Best Garlic Supplements

Garlic is one of the most well-known spices around the world. This herb is incredibly rich in active components that can enhance your health.

A great way to enjoy all the health benefits of garlic is to take supplements with its extract. It packs a precisely measured dosage and is usually devoid of the specific garlic odor, which is a turn off for some users.

Below are our reviews of 5 best garlic supplements on the market and a detailed guide about their benefits and side effects.

Top-Rated Garlic Supplements, According to Experts

Kyolic Garlic Formula Caps

Kyolic Garlic Formula Caps

Kyolic is here as it’s one of the best garlic supplements for the money. The brand offers several options of garlic pills for different purposes: this option, for example, is designed to improve cardiovascular health. It contains 600 mg of aged garlic extract without any additives.

One package contains 300 capsules, which is enough for more than nine months of supplementation.

Kyolic makes its products from organically farmed garlic bulbs, which is definitely a plus. Also, it’s produced on a separate equipment line and is free from possible allergens.

The only problem with the Kyolic garlic is that the capsules are still a bit smelly, but you might alleviate the odor if you store them in a cool place.

Nature’s Bounty Garlic Extract Softgels

Nature's Bounty Garlic Extract Softgels

Nature’s Bounty delivers to you garlic extract in the form of softgels. One serving of this product is equal to one softgel and contains 10 mg of garlic extract, which is an equivalent of 1,000 mg of fresh garlic bulbs.

The softgel form ensures faster delivery and more potent effects. Also, Nature’s Bounty uses odorless garlic extract, which means that you don’t have to worry about bad breath or other unpleasant things.

The downsides of these softgels are that they aren’t vegan-friendly, as gelatine is one of the components, and they also contain soybean oil, which is a potential allergen.

Zhou Nutrition Garlic With Allicin Caps

Zhou Nutrition Garlic With Allicin Caps

The Zhou Nutrition garlic is the best garlic supplement on the market for several reasons.

First, the manufacturer states that they use allicin-preserving technology during the production process. Allicin is the main bioactive component of garlic, but it’s also very volatile. Preserving allicin during the extraction process makes the product more efficient and potent.

Second, the capsules are using the enteric coating, which means that they will dissolve only after they pass the stomach. The enteric coating will prevent you from getting smelly burps, heartburn, and other unpleasant effects of consuming garlic.

One serving of the Zhou Nutrition is equal to one tablet and provides you with 415 mg of garlic bulb extract supplied with 5,000 mcg of allicin. One package should be enough for three months of supplementation.

Think Remedy Aged Black Garlic Caps

Think Remedy Aged Black Garlic Caps

Think Remedy offers you a stable and balanced formula of aged garlic extract. The serving size is two capsules, which altogether contain 800 mg of black garlic powder and are enhanced with 1.2 mg of S-Allyl-Cysteine (SAC).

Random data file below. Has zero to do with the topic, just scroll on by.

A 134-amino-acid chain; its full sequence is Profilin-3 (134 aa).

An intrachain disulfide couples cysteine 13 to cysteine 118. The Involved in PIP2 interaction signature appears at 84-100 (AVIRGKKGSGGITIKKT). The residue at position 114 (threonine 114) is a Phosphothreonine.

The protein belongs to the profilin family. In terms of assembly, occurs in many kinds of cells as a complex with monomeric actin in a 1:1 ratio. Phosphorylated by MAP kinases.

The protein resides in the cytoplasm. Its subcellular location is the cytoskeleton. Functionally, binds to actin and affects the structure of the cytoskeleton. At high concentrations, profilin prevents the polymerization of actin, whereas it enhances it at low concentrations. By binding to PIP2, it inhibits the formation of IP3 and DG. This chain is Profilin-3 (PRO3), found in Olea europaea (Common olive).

SAC is a more stable and potent form of allicin with more pronounced antioxidant effects and better bioavailability. Also, this supplement has a longer shelf life, so it won’t go bad for a longer time.

The Think Remedy capsules are vegan-friendly and hypoallergenic because they do not contain artificial additives, colors, and flavors.

NOW Supplements Garlic Oil Softgels

NOW Supplements Garlic Oil Softgels

Finally, the last option on this list of the best garlic supplements is offered by NOW. This manufacturer produces softgels filled with garlic oil, which come in 100 and 250-count packages.

One serving of NOW garlic oil is equal to 3 capsules, with the total of active ingredients being 9 mg or 4,500 mg equivalent of fresh garlic cloves. A 250-count package contains slightly more than 80 servings, which may last about three months, depending on your consumption.

The only issue with the softgels is the presence of gelatin as one of the ingredients, which excludes them from vegan-friendly options.

What Is Garlic?

Garlic is a flowering plant that comes from Allium family and is closely related to onions, leeks, and shallots. Before garlic became widely cultivated, it was native to the regions of Central Asia, Eastern Europe, China, India, and Iran, where it has been used for centuries as a spice.

Garlic is one of the most known crops for its health benefits too. It has been used in traditional medicine and was given names like ‘natural antibiotic,’ ‘Russian penicillin,’ and ‘plant talisman.’ 

What Are the Main Components of Garlic Extract?

Today, most manufacturers that produce garlic supplements use aged garlic extract. This extract is obtained through the fermentation process when macerated fresh garlic is put into a diluted alcohol solution or water. Typically, this process requires up to 20 months, but the main benefit of aging is that it converts unstable components of garlic into stable chemicals, which results in better potency and bioavailability.

The main components of the garlic extract are the following:

  • Allicin. Allicin releases when the garlic clove is damaged or crushed. This chemical has antimicrobial effects and may work as an immune booster.
  • S-Allyl-Cysteine (SAC). The most stable and well-researched component of garlic extract that has the highest bioavailability. SAC has pronounced antioxidant properties and may aid in lowering cholesterol levels and blood thinning.